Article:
It was another playoff broken record for the A’s and their fans.The A’s, … Click here if you’re unable to view the photo gallery on your mobile device. OAKLAND – The A’s entered Wednesday night’s American League Wild Card Game with a full house and a team seemingly poised for a playoff breakthrough.They ended up with more heartbreak and an abrupt end to their season in a 5-1 loss to the Tampa Bay Rays before a season-high home crowd of 54,005, a record for any Wild Card game.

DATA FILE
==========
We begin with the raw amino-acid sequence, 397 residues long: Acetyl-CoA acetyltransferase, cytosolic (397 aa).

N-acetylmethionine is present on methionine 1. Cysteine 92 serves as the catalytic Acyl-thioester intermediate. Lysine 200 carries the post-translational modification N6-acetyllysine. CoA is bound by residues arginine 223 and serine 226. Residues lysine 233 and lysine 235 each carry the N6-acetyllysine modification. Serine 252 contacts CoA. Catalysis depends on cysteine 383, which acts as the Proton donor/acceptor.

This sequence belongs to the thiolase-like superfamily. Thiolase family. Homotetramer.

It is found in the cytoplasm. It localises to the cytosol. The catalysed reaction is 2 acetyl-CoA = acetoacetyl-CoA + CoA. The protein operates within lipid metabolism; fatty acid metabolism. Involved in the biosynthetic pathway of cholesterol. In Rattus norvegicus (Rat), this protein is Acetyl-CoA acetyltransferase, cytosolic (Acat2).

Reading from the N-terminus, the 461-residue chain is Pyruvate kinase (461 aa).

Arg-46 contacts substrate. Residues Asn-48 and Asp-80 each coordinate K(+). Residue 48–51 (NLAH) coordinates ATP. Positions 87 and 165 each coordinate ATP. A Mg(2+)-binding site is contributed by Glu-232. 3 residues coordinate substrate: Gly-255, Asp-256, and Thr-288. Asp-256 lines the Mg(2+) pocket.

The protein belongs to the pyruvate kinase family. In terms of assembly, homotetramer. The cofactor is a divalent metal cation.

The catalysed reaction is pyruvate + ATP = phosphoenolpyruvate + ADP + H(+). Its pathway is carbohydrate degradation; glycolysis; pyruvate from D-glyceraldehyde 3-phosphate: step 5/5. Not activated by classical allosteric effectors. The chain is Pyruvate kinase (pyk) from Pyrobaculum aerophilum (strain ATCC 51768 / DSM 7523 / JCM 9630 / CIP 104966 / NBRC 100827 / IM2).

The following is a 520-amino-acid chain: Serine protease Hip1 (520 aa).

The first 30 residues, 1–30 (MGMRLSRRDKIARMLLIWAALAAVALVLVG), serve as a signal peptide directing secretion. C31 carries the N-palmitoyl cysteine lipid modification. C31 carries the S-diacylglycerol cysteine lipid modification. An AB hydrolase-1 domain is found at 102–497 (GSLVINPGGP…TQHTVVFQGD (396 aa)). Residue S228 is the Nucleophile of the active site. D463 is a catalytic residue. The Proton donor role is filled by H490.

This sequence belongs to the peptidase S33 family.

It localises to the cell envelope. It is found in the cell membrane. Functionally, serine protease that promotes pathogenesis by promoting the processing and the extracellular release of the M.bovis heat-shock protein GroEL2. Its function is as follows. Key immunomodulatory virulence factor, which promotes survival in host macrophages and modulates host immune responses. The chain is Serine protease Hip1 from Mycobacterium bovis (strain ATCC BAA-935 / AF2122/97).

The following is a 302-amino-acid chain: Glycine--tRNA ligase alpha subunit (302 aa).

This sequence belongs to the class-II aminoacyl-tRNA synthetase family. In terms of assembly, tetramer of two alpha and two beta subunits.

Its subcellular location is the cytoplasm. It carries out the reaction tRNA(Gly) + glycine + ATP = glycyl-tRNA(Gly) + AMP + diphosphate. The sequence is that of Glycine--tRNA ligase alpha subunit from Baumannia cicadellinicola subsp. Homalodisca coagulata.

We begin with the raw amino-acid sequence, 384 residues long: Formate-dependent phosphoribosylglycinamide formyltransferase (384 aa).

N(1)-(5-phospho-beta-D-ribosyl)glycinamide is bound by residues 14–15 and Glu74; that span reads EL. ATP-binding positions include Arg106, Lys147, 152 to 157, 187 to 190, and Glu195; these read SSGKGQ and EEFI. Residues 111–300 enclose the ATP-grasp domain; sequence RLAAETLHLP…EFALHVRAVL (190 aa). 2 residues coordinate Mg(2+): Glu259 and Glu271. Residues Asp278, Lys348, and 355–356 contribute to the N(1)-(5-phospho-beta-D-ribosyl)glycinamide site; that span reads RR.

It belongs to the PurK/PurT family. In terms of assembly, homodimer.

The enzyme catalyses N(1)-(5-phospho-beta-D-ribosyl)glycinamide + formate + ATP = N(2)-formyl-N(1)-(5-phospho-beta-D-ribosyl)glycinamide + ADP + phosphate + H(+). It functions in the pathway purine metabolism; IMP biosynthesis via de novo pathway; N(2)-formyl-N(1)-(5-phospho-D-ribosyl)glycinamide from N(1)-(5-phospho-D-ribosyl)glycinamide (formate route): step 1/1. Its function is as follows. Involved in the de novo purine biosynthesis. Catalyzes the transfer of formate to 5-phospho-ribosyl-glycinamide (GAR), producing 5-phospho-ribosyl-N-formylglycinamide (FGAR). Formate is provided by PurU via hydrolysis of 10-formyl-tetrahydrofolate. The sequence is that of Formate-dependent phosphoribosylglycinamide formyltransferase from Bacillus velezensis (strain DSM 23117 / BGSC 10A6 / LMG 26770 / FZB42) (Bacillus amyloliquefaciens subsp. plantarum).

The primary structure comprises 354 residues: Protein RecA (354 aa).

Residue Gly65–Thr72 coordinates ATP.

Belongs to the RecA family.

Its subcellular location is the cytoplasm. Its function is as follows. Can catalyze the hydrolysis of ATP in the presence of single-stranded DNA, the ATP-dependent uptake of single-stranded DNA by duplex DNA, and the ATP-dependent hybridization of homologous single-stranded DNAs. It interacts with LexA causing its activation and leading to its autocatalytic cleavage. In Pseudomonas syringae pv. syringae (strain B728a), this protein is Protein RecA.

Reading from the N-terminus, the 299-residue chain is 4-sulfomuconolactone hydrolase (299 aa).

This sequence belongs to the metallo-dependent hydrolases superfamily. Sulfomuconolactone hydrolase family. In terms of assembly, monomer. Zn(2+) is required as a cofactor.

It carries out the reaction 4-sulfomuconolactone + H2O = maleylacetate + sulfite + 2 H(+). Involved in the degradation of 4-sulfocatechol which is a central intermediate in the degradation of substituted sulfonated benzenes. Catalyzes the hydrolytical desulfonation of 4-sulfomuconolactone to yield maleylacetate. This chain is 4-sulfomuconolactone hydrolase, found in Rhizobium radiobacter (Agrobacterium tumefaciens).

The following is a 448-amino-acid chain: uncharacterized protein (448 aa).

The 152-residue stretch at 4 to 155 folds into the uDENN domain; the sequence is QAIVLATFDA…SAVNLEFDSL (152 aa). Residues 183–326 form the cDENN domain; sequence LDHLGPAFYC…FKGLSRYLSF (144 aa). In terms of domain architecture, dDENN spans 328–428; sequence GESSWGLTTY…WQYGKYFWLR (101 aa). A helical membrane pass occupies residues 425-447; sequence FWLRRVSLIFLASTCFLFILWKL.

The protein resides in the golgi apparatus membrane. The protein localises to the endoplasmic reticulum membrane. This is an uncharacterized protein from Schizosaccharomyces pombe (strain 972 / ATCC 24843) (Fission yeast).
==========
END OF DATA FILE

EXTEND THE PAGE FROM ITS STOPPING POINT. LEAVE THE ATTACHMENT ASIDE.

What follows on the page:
The news media and journals continue to publish one-sided statements against intelligent design (ID) – even though scientific evidence continues to support design on many fronts (see 05/11/2010, 05/07/2010, 05/06/2010 from just this past week). Sometimes, in other venues, the kind of rhetoric employed would be characterized as hate speech. These statements are usually printed without any opportunity for rebuttal. Often the perpetrators make religious arguments rather than presenting scientific evidence for their claims. Some of them even say ID is bad theology, and that religious institutions should ally with Darwinism against ID. At the same time, they typically will never say anything critical of Darwinian evolution. ID proponents are stuck with having to respond to these charges in their own websites and publications. Here are some recent examples.John Avise in PNAS1 wrote a paper labeling ID as “religious creationism” but then used religious arguments in a science journal to attack it: i.e., “God wouldn’t make the world this way” –Intelligent design (ID)—the latest incarnation of religious creationism—posits that complex biological features did not accrue gradually via natural evolutionary forces but, instead, were crafted ex nihilo by a cognitive agent. Yet, many complex biological traits are gratuitously complicated, function poorly, and debilitate their bearers. Furthermore, such dysfunctional traits abound not only in the phenotypes but inside the genomes of eukaryotic species. Here, I highlight several outlandish features of the human genome that defy notions of ID by a caring cognitive agent. These range from de novo mutational glitches that collectively kill or maim countless individuals (including embryos and fetuses) to pervasive architectural flaws (including pseudogenes, parasitic mobile elements, and needlessly baroque regulatory pathways) that are endogenous in every human genome. Gross imperfection at the molecular level presents a conundrum for the traditional paradigms of natural theology as well as for recent assertions of ID, but it is consistent with the notion of nonsentient contrivance by evolutionary forces. In this important philosophical sense, the science of evolutionary genetics should rightly be viewed as an ally (not an adversary) of mainstream religions because it helps the latter to escape the profound theological enigmas posed by notions of ID.This paper was part of a lengthy series called the Sackler Colloquium, “In the Light of Evolution IV,” that was completely one-sided for Darwinism. Not a single pro-ID position was invited, even though there is a long tradition of theological, philosophical and scientific positions answering the types of arguments Avise presented. David Tyler presented a rebuttal to Avise’s position on the ID blog Access Research Network.Michael Zimmerman leapt for joy at Avise’s paper in the Huffington Post, saying, “In case you had any doubt, the last nail was just placed in the coffin of intelligent design (ID). And, in case you had any doubt, that last nail joins many others that have been in place for quite some time.” His article was entitled, “Intelligent Design: Scientifically and Religiously Bankrupt.” Zimmerman is the activist behind the Clergy Letter Project, trying to get religious leaders to sign a statement in support of Darwinian evolution. Robert Crowther compared his arguments to the Hindenberg on Evolution News & Views.Michael Ruse called ID an “oxymoron” and a “mountain of waffle resting on analogy” in The Guardian. “Neither scientists nor believers should touch it,” he said. Responding to Steve Fuller in The Guardian (a philosopher who has given ID a fair shake; see Uncommon Descent), Ruse called ID “very bad theology.” Jay Richards wondered on Evolution News & Views why Ruse, a science philosopher and historian, thinks he is an expert on theology. Casey Luskin also responded on Evolution News & Views, joking, “I love watching atheists try to tell religious people what they should believe about God.”Joshua Rosenau of the National Center for Science Education (NCSE) wrote for Science Blogs that ID and creationism is kind of like – believe it or not – postmodernism and Marxism. This is a strange charge, considering that most proponents of ID or creationism would be adamantly opposed to both of those ideologies. Robert Crowther on Evolution News & Views tried to straighten the picture right side up again.Francisco Ayala is a former Dominican priest turned evolutionary biologist. One might think a person with religious roots would have a soft spot in his heart for thoughts of design in the world, but Ayala has been among the most harsh in his rhetoric against ID, calling ID an “atrocity” that is “disastrous to religion” among other things. He even accused supporters of ID in the Discovery Institute of not really believing what they are saying. He made these remarks recently in Spain (see Uncommon Descent for translation). This set off a series of responses by ID supporters (see idnet.com.au response on Uncommon Descent and Barry Arrington on Uncommon Descent). Back in March, Ayala wrote a book review critical of Stephen Meyer’s Signature in the Cell for BioLogos, the website of theistic evolutionist Francis Collins. Ayala used the argument for dysteleology and suffering to call ID a form of “blasphemy” for attributing the human genome to the design of God. David Klinghoffer complained on Evolution News & Views that Ayala apparently didn’t even bother to read Meyer’s book. Klinghoffer later in March took Ayala again to task on ENV, and with him, Darrell Falk for allowing a slipshod review by a staunch evolutionist on the BioLogos website. Meanwhile, Francisco Ayala was welcomed by the National Academy of Sciences’ Sackler Colloquium, “In the Light of Evolution IV,” to present his opinions on the evolution of morality by Darwinian natural selection. In his paper in PNAS,2 Ayala’s first sentence paid homage to Darwin’s Descent of Man (1871). After dismissing theological explanations for morality, including those of Aquinas and Paley, he gave Darwin the pride of place. He explained morality in purely mechanistic terms: as an “exaptation,” or unplanned consequence of natural selection for intelligence, that turned out to be advantageous. In other words, morality is an impersonal, unplanned accident. He gave the same explanation for human rationality. It appears that Ayala repudiates any role for divine involvement for any of the unique features of the human psyche in any way, shape, or form; yet this is the man that BioLogos welcomed as a “a moderating influence in the science/religion dialog.” Ayala also received this year’s Templeton Prize for progress in “affirming life’s spiritual dimension” – an honor once awarded to Billy Graham, Alexander Solzhenitzen, Chuck Colson, Bill Bright and Mother Theresa (see comment on CMI).At the same time that supporters of intelligent design are struggling to get a fair hearing in the media against an onslaught of what they consider misrepresentation, ridicule and repudiation of their views without opportunity for rebuttal, Darwinists get free rein to pronounce evolution as simply obvious. Claims of evidence for evolution are often exaggerated and presented uncritically, without opposing viewpoints, often accompanied by triumphal headlines that proclaim Darwinism has been overwhelmingly confirmed. A good example of this occurred this week when Douglas Theobald, author of a pro-Darwin book, announced in Nature that a formal test confirmed Darwin’s theory of universal common ancestry.3 Mike Steel and David Penny quickly praised this “strong quantitative support” for Darwin’s theory in the same issue of Nature,4 “Perhaps the most interesting aspect of Theobald’s work,” they said, “is not the conclusion – common ancestry is the default view in science. But a formal test of evolution itself requires considerable ingenuity.” So Theobald got praise for his ingenuity in devising a test of evolution, because ingenuity is required to test a default view – a very strange situation in science, one might think. But since Charles Darwin’s name was prominent and paramount in both papers, the popular press was soon on board, too. PhysOrg announced “First large-scale test confirms Darwin’s theory of universal common ancestry,” without so much stopping to wonder why it took 150 years for the first such test. National Geographic went overboard, though. It’s headline, “All Species Evolved From Single Cell, Study Finds,” was accompanied by a large photo of a herpetologist looking face-to-face at a snake, as if to evoke an Adamic curse on anyone who would deny this knowledge of good and evil. Then the subtitle quoted Theobald’s opinion about his opponents, the creationists, who, naturally, were given no opportunity to respond: “Creationism called ‘absolutely horrible hypothesis’—statistically speaking.”1. John Avise, “Footprints of nonsentient design inside the human genome,” Proceedings of the National Academy of Sciences, print May 5, 2010, doi: 10.1073/pnas.0914609107.2. Francisco Ayala, “The difference of being human: Morality,” Proceedings of the National Academy of Sciences, published online before print May 5, 2010, doi: 10.1073/pnas.0914616107.3. Douglas Theobald, “A formal test of the theory of universal common ancestry,” Nature 465, pp 219�222, 13 May 2010, doi:10.1038/nature09014.4. Mike Steel and David Penny, “Origins of life: Common ancestry put to the test,” Nature 465, pp 168�169, 13 May 2010, doi:10.1038/465168a.No comments are really necessary here; the articles speak for themselves. If anyone thinks this situation is fair, or desirable in scientific or intellectual circles, or represents the way an enlightened free marketplace of ideas is supposed to operate, that person needs a serious deprogramming session. This is Malice in Blunderland, where up is down, in is out, the mobsters are running the city, and the inmates are running the asylum.(Visited 50 times, 1 visits today)FacebookTwitterPinterestSave分享0